Correlation is for the Dogs

Lots of Rules

Mormon missionaries have a lot of rules. You can read them for yourselves in the Missionary Handbook.

There are 92 glorious pages, filled with gems like these:

  • “Refer to other missionaries, including your companion,
    as “Elder” or “Sister” and their surnames, not
    by their first names, nicknames, or surnames alone.”
  • “If you play basketball, volleyball, or another sport, do
    not allow the situation to become intense or competitive.
    (For example, do not keep score.)”
  • “Do not watch television, go to movies, listen to the
    radio, or use the Internet (except to communicate with
    your family or your mission president or as otherwise
    authorized).”

I’ve intentionally taken these rules out of context to heighten their “weirdness,” particularly for those who aren’t familiar with how Mormon missions work. They demonstrate some examples of the “do”s and “don’t”s that I was expected to live by for two years.

“Backing”

Another rule that was often tedious was the rule about backing up a vehicle:

  • “One missionary is to stand outside the vehicle and direct the driver whenever he or she is backing.”

Think about the logistics of this, and you can imagine how it would get old really quickly. Anytime you reverse your car – anytime – your companion would need to exit the vehicle and watch from behind to make sure you didn’t hit anything.

And that was my experience every time I was in a car as a missionary.

Well, every time except once.

The Dog(s)(?)!

I was on what we call “splits” with another missionary, Mat Mors (er, “Elder Mors.” I forgot the rule for a second.). We were in his area, so naturally he was driving. That left me to spend the day “backing” any time we needed to reverse.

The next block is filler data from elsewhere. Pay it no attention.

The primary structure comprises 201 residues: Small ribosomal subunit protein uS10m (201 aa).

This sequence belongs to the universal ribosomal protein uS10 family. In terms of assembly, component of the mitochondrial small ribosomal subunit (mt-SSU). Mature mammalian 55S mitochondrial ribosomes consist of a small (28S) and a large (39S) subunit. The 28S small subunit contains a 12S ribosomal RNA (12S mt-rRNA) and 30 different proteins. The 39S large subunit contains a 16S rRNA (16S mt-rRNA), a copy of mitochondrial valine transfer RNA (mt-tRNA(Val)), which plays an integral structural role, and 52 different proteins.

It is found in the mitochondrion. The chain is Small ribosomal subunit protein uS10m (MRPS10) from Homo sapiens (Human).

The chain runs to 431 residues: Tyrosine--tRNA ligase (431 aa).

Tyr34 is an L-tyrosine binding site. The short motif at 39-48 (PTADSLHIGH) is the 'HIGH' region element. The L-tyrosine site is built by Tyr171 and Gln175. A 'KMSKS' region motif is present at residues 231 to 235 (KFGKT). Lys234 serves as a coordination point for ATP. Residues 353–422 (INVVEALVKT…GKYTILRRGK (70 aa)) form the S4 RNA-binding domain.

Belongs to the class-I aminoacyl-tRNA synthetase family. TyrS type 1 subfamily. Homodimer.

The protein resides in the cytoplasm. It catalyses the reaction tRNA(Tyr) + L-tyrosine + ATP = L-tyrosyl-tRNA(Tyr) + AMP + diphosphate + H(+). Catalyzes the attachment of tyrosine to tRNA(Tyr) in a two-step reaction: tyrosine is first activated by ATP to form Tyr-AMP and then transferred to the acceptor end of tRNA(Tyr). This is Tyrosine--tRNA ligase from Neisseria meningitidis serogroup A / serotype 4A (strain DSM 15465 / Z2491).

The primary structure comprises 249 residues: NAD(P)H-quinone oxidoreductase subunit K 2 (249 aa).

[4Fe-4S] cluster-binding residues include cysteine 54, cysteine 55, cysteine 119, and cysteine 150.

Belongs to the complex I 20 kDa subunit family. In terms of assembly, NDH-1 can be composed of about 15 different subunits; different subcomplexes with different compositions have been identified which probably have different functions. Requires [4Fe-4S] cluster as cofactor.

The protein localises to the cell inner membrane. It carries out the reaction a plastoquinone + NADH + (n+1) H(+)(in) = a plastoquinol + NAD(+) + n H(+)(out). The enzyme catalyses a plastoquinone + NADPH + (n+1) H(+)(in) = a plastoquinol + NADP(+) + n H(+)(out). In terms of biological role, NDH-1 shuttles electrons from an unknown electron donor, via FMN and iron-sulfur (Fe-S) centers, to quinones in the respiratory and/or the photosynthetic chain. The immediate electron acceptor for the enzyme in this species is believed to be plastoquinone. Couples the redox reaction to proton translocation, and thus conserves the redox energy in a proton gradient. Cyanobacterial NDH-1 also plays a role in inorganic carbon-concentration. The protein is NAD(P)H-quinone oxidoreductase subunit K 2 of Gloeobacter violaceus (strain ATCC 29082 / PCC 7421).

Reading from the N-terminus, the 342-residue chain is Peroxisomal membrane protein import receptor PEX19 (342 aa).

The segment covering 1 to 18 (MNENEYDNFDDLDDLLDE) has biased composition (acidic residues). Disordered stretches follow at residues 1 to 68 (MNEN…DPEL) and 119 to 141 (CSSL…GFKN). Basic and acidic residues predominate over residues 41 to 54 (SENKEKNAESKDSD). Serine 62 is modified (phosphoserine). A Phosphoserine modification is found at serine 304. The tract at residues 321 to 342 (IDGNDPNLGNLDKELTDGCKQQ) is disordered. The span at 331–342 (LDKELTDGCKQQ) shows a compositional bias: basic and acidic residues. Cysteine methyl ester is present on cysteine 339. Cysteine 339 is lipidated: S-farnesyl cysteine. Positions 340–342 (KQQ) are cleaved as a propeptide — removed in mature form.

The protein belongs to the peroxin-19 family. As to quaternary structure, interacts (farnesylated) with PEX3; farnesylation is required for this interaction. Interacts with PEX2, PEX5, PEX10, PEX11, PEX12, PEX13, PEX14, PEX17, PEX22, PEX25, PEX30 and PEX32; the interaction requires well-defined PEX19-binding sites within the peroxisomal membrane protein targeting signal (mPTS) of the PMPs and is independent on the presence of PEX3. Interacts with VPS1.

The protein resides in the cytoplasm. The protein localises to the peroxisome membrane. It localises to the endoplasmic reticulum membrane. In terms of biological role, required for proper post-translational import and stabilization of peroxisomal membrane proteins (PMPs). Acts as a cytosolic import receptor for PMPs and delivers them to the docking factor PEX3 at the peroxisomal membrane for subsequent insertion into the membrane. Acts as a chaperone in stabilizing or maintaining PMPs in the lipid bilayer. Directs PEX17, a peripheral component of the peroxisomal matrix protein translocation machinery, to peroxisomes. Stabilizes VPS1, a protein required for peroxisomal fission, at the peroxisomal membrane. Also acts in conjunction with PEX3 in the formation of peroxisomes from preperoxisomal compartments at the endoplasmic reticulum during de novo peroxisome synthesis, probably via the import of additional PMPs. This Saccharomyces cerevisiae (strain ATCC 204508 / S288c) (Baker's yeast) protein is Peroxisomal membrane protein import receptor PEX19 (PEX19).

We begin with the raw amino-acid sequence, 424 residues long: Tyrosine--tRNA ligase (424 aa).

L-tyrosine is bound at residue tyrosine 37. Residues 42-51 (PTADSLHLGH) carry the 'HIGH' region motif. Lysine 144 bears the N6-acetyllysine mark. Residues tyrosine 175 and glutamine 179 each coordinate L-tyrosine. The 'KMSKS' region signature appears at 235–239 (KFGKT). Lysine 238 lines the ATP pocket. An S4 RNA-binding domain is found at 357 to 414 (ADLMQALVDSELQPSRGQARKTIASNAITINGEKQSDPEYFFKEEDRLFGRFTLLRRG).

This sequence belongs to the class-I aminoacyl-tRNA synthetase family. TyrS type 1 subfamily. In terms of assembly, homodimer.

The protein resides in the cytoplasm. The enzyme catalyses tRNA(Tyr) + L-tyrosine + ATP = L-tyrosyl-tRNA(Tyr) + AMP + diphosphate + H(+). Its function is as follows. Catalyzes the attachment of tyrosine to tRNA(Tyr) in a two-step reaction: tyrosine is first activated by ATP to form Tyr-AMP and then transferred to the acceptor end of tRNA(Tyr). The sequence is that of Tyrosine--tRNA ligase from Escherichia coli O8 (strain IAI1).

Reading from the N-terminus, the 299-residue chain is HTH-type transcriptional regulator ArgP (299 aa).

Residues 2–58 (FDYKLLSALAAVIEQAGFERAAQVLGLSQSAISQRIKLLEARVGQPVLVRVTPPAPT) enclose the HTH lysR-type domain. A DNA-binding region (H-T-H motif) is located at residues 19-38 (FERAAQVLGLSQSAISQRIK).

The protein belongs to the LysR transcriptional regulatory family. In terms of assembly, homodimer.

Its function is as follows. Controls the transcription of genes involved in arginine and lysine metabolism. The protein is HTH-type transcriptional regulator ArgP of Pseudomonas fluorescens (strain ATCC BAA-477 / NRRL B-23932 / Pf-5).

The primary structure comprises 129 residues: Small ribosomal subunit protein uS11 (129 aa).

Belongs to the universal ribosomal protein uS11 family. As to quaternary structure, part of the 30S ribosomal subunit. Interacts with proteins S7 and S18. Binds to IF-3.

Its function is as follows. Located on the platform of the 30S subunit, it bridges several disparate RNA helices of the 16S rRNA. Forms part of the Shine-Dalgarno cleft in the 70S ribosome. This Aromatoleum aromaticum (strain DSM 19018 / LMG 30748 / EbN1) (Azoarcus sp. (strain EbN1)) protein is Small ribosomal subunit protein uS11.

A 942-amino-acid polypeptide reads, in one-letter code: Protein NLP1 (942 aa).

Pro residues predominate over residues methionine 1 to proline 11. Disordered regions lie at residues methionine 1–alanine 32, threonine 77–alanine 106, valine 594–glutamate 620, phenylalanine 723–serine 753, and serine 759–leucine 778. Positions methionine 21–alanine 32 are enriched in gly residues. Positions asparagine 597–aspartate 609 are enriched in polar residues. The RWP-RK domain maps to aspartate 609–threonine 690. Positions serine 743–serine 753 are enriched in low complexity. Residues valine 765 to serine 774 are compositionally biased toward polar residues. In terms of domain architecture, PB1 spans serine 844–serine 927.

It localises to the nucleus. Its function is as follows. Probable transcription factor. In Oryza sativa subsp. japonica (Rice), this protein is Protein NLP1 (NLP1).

Towards the end of the day (missionaries are expected to proselyte – be missionaries and do missionary stuff – until 9pm), we had gone to check on someone Elder Mors and his companion were teaching. He wasn’t home, so we headed back to the car.

Something we did must have alerted some nearby dog(s) to our presence, and suddenly in the darkness there was a chorus of barking – a chorus that was growing louder. In a panic, we frantically rushed to the car and started to drive away.

But there was a problem. We couldn’t quite make the turn to leave the cul-de-sac.

Mors (I can’t help it, that’s what we called  him!) tried his best to get his Mazda 3 to make the tight turn we needed it to. Let me tell you, missionaries get creative to avoid having to go through the whole backing thing, and if any car could go the distance when it came to turning radius, it was that Mazda 3. But in this case, it wasn’t enough. We were stuck without backing up.

This may or may not be a faithful recreation of the events as I remember them.
This may or may not be a faithful recreation of the events as I remember them.

As I was doing some quick mental processing, wondering how many dogs there really were, and if they were (or it was) behind a fence or not, and how nimble I could be in suit pants, Mors calmed my anxiety.

“Don’t worry. I got this.”

And he backed while I was still in the car.

*gasp*

(I know, right?!)